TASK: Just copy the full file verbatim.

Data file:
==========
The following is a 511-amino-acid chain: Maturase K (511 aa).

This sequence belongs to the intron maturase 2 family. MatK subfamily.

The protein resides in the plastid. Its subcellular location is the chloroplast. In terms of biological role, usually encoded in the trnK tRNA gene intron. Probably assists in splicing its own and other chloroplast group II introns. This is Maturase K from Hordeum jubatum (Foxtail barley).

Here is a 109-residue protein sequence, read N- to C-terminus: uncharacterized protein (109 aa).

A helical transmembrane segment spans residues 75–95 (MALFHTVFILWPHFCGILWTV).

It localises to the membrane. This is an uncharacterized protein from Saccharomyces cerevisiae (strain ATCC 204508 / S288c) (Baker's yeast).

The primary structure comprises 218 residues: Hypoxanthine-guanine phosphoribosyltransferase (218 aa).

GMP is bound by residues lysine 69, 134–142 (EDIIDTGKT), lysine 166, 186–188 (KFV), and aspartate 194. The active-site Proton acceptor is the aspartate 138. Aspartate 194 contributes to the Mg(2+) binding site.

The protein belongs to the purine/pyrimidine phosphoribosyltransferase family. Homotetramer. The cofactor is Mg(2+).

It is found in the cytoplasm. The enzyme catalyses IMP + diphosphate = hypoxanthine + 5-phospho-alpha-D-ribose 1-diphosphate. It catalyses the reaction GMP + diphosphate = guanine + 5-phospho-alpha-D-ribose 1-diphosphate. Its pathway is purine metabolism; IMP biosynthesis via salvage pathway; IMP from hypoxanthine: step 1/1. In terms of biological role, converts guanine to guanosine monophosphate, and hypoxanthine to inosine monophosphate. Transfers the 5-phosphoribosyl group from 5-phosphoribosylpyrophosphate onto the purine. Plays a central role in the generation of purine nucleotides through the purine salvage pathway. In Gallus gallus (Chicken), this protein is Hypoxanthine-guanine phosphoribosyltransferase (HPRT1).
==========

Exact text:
The following is a 511-amino-acid chain: Maturase K (511 aa).

This sequence belongs to the intron maturase 2 family. MatK subfamily.

The protein resides in the plastid. Its subcellular location is the chloroplast. In terms of biological role, usually encoded in the trnK tRNA gene intron. Probably assists in splicing its own and other chloroplast group II introns. This is Maturase K from Hordeum jubatum (Foxtail barley).

Here is a 109-residue protein sequence, read N- to C-terminus: uncharacterized protein (109 aa).

A helical transmembrane segment spans residues 75–95 (MALFHTVFILWPHFCGILWTV).

It localises to the membrane. This is an uncharacterized protein from Saccharomyces cerevisiae (strain ATCC 204508 / S288c) (Baker's yeast).

The primary structure comprises 218 residues: Hypoxanthine-guanine phosphoribosyltransferase (218 aa).

GMP is bound by residues lysine 69, 134–142 (EDIIDTGKT), lysine 166, 186–188 (KFV), and aspartate 194. The active-site Proton acceptor is the aspartate 138. Aspartate 194 contributes to the Mg(2+) binding site.

The protein belongs to the purine/pyrimidine phosphoribosyltransferase family. Homotetramer. The cofactor is Mg(2+).

It is found in the cytoplasm. The enzyme catalyses IMP + diphosphate = hypoxanthine + 5-phospho-alpha-D-ribose 1-diphosphate. It catalyses the reaction GMP + diphosphate = guanine + 5-phospho-alpha-D-ribose 1-diphosphate. Its pathway is purine metabolism; IMP biosynthesis via salvage pathway; IMP from hypoxanthine: step 1/1. In terms of biological role, converts guanine to guanosine monophosphate, and hypoxanthine to inosine monophosphate. Transfers the 5-phosphoribosyl group from 5-phosphoribosylpyrophosphate onto the purine. Plays a central role in the generation of purine nucleotides through the purine salvage pathway. In Gallus gallus (Chicken), this protein is Hypoxanthine-guanine phosphoribosyltransferase (HPRT1).